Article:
Let's say you buy tokens. Then you decide you don't need it and you sell it to a supply chain company on the TFOOD Market. That supply chain company will use it to pay for our services. We receive the tokens, and we provide the services.

At this point we have two options:
1. Pre-sell the received tokens again, which will be later used for the services.
2. Burn the tokens and sell new ones.

The result is the same, we pre-sell tokens which will be used to pay for our services.

If we would not sell the tokens again, after a certain time there would not be tokens on the market, and we could not operate.

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Fatalninuda . | Posted 9 months, 2 weeks ago

So what's the point of your "tokens"? If you use them only to pay for your services, fiat would work just fine and much simpler, too. Nobody has to jump through hoops and buy your "tokens" for fiat and then use them on your services.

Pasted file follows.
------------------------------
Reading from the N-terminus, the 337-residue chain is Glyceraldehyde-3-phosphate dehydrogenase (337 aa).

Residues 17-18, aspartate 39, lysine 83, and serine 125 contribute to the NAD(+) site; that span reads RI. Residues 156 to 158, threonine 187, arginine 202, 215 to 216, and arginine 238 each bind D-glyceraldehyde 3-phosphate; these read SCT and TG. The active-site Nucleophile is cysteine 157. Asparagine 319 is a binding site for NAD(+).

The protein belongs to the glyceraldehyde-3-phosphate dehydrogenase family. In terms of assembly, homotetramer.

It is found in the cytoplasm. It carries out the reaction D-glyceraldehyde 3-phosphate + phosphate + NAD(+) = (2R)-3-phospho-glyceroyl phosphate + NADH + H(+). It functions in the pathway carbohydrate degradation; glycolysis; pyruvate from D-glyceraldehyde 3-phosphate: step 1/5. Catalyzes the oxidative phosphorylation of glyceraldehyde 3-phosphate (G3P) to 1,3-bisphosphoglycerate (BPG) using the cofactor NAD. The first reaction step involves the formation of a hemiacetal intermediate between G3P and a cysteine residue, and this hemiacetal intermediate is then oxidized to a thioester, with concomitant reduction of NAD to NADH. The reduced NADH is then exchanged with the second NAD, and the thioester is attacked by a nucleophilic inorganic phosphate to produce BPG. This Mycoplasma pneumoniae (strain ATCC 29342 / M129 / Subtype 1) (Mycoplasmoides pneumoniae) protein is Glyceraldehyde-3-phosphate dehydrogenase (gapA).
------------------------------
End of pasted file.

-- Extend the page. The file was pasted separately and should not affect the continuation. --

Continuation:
You can run a blockchain and collect fees in fiat just fine.

It's not a token, it's a coin the way you describe it.

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Márton Vén | Posted 9 months, 2 weeks ago

Please read our White Paper. There are more use cases for our tokens, it's just the most basic one.

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Fatalninuda . | Posted 9 months, 2 weeks ago

I've read your whitepaper and commented on the use cases. I see you have nothing constructive to add, good luck with your cashgrab

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Steven De Baets | Posted 9 months, 2 weeks ago

I really like the project.